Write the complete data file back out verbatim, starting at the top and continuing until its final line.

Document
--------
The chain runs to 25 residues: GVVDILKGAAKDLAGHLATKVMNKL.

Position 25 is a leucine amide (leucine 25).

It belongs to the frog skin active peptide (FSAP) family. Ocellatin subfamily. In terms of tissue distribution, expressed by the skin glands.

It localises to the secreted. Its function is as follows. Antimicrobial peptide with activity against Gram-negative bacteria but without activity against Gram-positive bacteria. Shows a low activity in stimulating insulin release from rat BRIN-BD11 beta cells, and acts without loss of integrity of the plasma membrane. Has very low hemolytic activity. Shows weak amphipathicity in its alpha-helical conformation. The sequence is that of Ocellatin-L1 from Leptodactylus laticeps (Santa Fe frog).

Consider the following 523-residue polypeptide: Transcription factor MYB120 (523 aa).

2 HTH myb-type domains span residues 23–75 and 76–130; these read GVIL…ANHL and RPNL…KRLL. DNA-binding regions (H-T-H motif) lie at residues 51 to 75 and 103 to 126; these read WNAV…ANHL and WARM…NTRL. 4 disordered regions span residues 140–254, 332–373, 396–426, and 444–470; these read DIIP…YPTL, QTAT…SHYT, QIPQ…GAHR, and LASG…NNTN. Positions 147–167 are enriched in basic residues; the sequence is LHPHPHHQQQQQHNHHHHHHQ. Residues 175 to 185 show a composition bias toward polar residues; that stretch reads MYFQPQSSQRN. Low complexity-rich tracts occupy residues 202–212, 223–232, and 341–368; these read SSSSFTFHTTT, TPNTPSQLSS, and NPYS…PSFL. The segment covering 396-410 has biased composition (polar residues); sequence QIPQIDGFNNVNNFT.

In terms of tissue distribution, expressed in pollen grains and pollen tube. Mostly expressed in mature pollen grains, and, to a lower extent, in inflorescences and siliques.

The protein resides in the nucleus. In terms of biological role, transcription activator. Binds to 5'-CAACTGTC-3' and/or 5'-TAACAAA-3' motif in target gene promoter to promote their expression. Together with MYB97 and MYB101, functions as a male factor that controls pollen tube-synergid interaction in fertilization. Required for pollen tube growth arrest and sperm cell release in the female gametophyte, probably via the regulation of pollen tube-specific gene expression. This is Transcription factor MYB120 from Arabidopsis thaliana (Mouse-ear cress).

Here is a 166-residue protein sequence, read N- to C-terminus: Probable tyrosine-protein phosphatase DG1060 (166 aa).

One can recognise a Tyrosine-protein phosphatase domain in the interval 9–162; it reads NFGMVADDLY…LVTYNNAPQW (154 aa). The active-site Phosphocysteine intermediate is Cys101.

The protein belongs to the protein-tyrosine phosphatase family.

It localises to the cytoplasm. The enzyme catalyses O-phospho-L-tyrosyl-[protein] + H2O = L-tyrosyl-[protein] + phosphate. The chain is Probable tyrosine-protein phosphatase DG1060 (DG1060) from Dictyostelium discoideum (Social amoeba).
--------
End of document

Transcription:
The chain runs to 25 residues: GVVDILKGAAKDLAGHLATKVMNKL.

Position 25 is a leucine amide (leucine 25).

It belongs to the frog skin active peptide (FSAP) family. Ocellatin subfamily. In terms of tissue distribution, expressed by the skin glands.

It localises to the secreted. Its function is as follows. Antimicrobial peptide with activity against Gram-negative bacteria but without activity against Gram-positive bacteria. Shows a low activity in stimulating insulin release from rat BRIN-BD11 beta cells, and acts without loss of integrity of the plasma membrane. Has very low hemolytic activity. Shows weak amphipathicity in its alpha-helical conformation. The sequence is that of Ocellatin-L1 from Leptodactylus laticeps (Santa Fe frog).

Consider the following 523-residue polypeptide: Transcription factor MYB120 (523 aa).

2 HTH myb-type domains span residues 23–75 and 76–130; these read GVIL…ANHL and RPNL…KRLL. DNA-binding regions (H-T-H motif) lie at residues 51 to 75 and 103 to 126; these read WNAV…ANHL and WARM…NTRL. 4 disordered regions span residues 140–254, 332–373, 396–426, and 444–470; these read DIIP…YPTL, QTAT…SHYT, QIPQ…GAHR, and LASG…NNTN. Positions 147–167 are enriched in basic residues; the sequence is LHPHPHHQQQQQHNHHHHHHQ. Residues 175 to 185 show a composition bias toward polar residues; that stretch reads MYFQPQSSQRN. Low complexity-rich tracts occupy residues 202–212, 223–232, and 341–368; these read SSSSFTFHTTT, TPNTPSQLSS, and NPYS…PSFL. The segment covering 396-410 has biased composition (polar residues); sequence QIPQIDGFNNVNNFT.

In terms of tissue distribution, expressed in pollen grains and pollen tube. Mostly expressed in mature pollen grains, and, to a lower extent, in inflorescences and siliques.

The protein resides in the nucleus. In terms of biological role, transcription activator. Binds to 5'-CAACTGTC-3' and/or 5'-TAACAAA-3' motif in target gene promoter to promote their expression. Together with MYB97 and MYB101, functions as a male factor that controls pollen tube-synergid interaction in fertilization. Required for pollen tube growth arrest and sperm cell release in the female gametophyte, probably via the regulation of pollen tube-specific gene expression. This is Transcription factor MYB120 from Arabidopsis thaliana (Mouse-ear cress).

Here is a 166-residue protein sequence, read N- to C-terminus: Probable tyrosine-protein phosphatase DG1060 (166 aa).

One can recognise a Tyrosine-protein phosphatase domain in the interval 9–162; it reads NFGMVADDLY…LVTYNNAPQW (154 aa). The active-site Phosphocysteine intermediate is Cys101.

The protein belongs to the protein-tyrosine phosphatase family.

It localises to the cytoplasm. The enzyme catalyses O-phospho-L-tyrosyl-[protein] + H2O = L-tyrosyl-[protein] + phosphate. The chain is Probable tyrosine-protein phosphatase DG1060 (DG1060) from Dictyostelium discoideum (Social amoeba).